We built the HTML and JavaScript -- and even CSS though you can't see it -- using Webpack. Webpack packages and bundles your Web assets to make them load faster and take up less room in cache. Go back to your editor and look at the webpack.config.js file. This file describes to Webpack how to build the bundles.

The client function at the beginning produces a Webpack configuration that builds the client-side bundles. It creates a bundle for every html and jsx pair that it finds. We currently only have index.

The configuration is broken into three sections. Here's the basic structure. Please see the real file for details.

return {
  // Input
  entry: [],
  resolve: {
    extensions: []
  // Processing
  module: {
    rules: [
        test: /$/,
        include: [],
        use: [],
        exclude: /$/
  plugins: [],
  // Output
  mode: '',
  target: '',
  devtool: '',
  output: {
    filename: '',
    path: '',
    publicPath: '/'

The Input section tells Webpack where to find the source jsx files, and what extensions to resolve. The Processing section tells it how to handle files of each extension: jsx or scss. It also sets up a the HTML, Workbox, and file copy plugins, which we will look at more closely. Finally, the Output section tells Webpack how to compose the bundles and where to put them.

This project uses Webpack to bundle the server-side code as well, which is handy for taking full advantage of modern JavaScript modules. That configuration appears after the call to client in module.exports.

HTML Plugin

Now let's focus on the HTML plugin. This takes the html file and the chunk that Webpack produced from the jsx. A chunk is a bundle of JavaScript and CSS reachable from a given entry point. We told Webpack to use the jsx file as the entry point, so any file that was imported by that file ended up in the chunk.

The html file is just a simple template for our PWA. It has a few interesting things in it, like a theme color, a link to the manifest, and some touch icons for iOS. These are all required (or at least strongly encouraged) for a PWA.

<meta name="theme-color" content="#3367D6"/>
<link rel="manifest" href="/manifest.json">
<link rel="apple-touch-icon" sizes="57x57"   href="/images/logo.png?width=57" >

Then we have a place to put the React application. This snippet has a fallback for browsers that have JavaScript disabled. This is also a requirement for a PWA.

<div id="application-host">
    JavaScript is required to run this application.

But notice what this file does not have. It doesn't have a <script> tag to bring in the application. That is what HtmlWebpackPlugin does. It just finds the bottom of the <body> tag, and inserts a <script> tag for the chunk that Webpack generates.

Webpack will include the hash in the name of the chunk so that JavaScript can be aggressively cached. That hash will change every time we modify the code. So if the browser gets a cached version of the file, it knows that the code has not changed. You can see the generated HTML file in the browser.

HTML file generated by the HTML Webpack Plugin containing the generated hash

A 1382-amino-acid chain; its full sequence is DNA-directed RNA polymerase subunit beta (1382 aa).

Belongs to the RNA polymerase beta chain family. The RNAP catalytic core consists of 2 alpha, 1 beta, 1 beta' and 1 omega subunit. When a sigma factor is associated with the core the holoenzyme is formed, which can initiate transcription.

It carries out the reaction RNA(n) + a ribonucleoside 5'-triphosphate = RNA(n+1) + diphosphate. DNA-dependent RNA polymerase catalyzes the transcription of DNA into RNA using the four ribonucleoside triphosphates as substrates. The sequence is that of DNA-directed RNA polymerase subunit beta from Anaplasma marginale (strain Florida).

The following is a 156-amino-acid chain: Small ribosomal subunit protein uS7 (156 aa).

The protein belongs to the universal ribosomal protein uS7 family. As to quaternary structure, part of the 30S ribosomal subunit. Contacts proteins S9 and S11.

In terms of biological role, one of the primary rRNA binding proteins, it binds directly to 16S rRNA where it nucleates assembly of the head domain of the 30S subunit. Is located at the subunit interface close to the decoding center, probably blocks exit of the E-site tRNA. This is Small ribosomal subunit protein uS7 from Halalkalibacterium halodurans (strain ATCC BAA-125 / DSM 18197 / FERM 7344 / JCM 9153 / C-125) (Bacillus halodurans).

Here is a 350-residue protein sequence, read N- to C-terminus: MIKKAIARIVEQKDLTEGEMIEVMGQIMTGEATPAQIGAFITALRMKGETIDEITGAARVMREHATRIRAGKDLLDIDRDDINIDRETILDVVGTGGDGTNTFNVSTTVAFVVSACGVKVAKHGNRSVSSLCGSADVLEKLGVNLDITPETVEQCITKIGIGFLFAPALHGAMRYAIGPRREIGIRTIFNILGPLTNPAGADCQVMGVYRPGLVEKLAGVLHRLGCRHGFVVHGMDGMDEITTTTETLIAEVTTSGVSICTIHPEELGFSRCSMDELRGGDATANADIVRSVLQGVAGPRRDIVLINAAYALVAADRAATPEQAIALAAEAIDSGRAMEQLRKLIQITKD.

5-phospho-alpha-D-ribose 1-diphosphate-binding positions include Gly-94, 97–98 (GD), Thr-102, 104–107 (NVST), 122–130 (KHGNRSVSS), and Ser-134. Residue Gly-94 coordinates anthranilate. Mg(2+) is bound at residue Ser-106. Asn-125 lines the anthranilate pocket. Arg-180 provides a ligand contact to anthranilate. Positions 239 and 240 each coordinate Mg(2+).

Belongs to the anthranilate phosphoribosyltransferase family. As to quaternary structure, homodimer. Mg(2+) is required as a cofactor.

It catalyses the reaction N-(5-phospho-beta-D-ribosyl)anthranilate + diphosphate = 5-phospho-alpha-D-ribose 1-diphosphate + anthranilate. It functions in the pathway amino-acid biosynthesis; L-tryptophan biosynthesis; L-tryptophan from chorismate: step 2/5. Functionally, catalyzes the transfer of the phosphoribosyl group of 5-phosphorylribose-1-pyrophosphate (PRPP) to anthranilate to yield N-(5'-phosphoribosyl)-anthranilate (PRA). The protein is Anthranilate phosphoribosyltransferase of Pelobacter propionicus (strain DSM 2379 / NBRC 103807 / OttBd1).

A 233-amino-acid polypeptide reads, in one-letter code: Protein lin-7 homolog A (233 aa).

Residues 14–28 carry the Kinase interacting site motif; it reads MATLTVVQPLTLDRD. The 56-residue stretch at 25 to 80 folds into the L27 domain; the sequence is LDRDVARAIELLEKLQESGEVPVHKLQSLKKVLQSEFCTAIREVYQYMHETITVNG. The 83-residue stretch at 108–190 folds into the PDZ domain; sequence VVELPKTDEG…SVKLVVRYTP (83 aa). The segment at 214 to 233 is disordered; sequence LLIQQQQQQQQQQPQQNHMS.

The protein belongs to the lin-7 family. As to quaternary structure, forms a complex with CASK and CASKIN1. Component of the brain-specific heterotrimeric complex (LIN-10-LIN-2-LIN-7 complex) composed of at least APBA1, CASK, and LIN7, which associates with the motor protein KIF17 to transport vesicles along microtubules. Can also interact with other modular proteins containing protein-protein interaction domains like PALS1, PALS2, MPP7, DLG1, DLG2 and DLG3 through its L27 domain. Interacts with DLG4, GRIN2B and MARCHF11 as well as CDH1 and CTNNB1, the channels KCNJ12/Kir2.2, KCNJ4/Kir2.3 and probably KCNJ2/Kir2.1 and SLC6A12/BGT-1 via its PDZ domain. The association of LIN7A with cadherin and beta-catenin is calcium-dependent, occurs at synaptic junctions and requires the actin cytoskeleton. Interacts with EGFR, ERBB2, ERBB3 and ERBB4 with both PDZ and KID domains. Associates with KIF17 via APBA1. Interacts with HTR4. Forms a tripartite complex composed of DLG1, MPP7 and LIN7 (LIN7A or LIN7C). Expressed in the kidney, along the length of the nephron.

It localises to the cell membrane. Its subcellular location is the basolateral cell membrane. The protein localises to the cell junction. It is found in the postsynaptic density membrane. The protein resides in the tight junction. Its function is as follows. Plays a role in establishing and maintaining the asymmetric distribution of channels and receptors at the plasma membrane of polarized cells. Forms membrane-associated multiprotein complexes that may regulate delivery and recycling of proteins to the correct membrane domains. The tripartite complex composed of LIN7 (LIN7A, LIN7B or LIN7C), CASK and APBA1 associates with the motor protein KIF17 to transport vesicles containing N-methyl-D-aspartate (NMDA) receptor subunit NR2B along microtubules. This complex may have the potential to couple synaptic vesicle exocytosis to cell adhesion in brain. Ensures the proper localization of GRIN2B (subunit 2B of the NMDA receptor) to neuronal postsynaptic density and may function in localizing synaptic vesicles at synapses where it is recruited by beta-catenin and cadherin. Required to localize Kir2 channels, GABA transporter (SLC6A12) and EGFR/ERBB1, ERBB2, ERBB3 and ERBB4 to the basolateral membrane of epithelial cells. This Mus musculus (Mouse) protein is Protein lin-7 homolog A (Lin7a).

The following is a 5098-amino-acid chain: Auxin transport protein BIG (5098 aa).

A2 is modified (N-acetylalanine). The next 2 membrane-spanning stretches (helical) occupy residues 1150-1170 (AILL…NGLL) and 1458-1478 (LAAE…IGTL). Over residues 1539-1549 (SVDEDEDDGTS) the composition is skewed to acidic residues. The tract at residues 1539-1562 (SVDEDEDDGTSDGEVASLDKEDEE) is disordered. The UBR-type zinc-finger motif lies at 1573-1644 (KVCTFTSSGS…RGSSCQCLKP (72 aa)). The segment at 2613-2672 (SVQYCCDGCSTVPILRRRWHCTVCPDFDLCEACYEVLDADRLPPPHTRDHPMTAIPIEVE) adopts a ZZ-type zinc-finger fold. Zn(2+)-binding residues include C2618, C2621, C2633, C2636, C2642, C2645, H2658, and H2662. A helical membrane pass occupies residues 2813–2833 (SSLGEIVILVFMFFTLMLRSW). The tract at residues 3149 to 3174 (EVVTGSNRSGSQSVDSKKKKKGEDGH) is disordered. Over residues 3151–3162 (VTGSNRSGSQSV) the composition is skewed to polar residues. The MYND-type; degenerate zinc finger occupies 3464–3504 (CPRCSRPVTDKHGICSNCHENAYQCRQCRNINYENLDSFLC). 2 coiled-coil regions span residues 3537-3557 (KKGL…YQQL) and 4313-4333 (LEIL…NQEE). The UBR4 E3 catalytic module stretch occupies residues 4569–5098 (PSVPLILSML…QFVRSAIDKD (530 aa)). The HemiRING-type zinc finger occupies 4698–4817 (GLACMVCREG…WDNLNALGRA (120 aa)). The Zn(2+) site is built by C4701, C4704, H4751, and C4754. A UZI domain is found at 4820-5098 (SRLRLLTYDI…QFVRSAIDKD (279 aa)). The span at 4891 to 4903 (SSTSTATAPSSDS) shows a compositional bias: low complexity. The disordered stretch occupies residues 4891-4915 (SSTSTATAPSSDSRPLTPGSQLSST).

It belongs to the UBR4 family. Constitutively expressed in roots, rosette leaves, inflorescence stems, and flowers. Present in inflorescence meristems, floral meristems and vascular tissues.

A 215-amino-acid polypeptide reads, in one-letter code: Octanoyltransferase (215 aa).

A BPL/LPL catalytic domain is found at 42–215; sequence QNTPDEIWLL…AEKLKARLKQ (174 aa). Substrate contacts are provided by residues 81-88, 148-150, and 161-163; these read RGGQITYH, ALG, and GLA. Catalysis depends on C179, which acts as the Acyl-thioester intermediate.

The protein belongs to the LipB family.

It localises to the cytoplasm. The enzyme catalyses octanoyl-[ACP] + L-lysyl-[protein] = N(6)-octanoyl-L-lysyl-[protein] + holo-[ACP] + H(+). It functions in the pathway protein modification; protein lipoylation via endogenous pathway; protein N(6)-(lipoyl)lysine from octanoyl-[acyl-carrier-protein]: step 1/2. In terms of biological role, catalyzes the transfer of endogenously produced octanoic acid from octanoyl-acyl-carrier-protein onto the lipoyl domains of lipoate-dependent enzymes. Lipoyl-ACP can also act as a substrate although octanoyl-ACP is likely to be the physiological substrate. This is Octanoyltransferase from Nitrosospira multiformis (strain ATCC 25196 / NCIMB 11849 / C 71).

Workbox Plugin

While the HTML plugin generates an HTML file for the foreground sandbox, the Workbox plugin generates a Service Worker file for the background sandbox. It serves precisely the same purpose. The chunk files that need to be cached will include revision hashes on each build. This plugin puts those file names into the manifest that we looked at before.

There are a couple of nuances that we should be aware of. If you look back at webpack.config.js, you will see that we told the plugin to output the file to the scripts folder. However, we cannot serve it from the scripts folder. A service worker will only intercept requests in its own folder and lower. So if we served it from http://localhost:8080/scripts/service-worker.js, then the service worker could not serve up the index.html file at the root.

For this reason, you will find a route in routes.js that serves this one file from the root folder. All other script files are served from scripts.

app.use('/scripts', express.static(path.join(__dirname, 'scripts')));

app.get('/service-worker.js', (req, res) => {
  res.sendFile(path.join(__dirname, './scripts/service-worker.js'));

The next nuance to be aware of is that Workbox is smart enough to know that the default file is probably called index.html. It will intercept a request for http://localhost:8080/ and serve it from the cache as if it was looking for http://localhost:8080/index.html. While that's cool and all, that also means that it will request index.html by name while populating the cache. So our application has to serve the file from either /, or /index.html.

You can see how we configured this in routes.js.

app.get(/^\/(index.html)?$/, (req, res) => {
  res.sendFile(path.join(__dirname, './index.html'));

With these details in place, Workbox can cache and serve all of the assets required to run the application. Now the browser just needs to know that it is dealing with a PWA, which it learns by loading a manifest.

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Jinaga is a product of Jinaga LLC.

Michael L Perry, President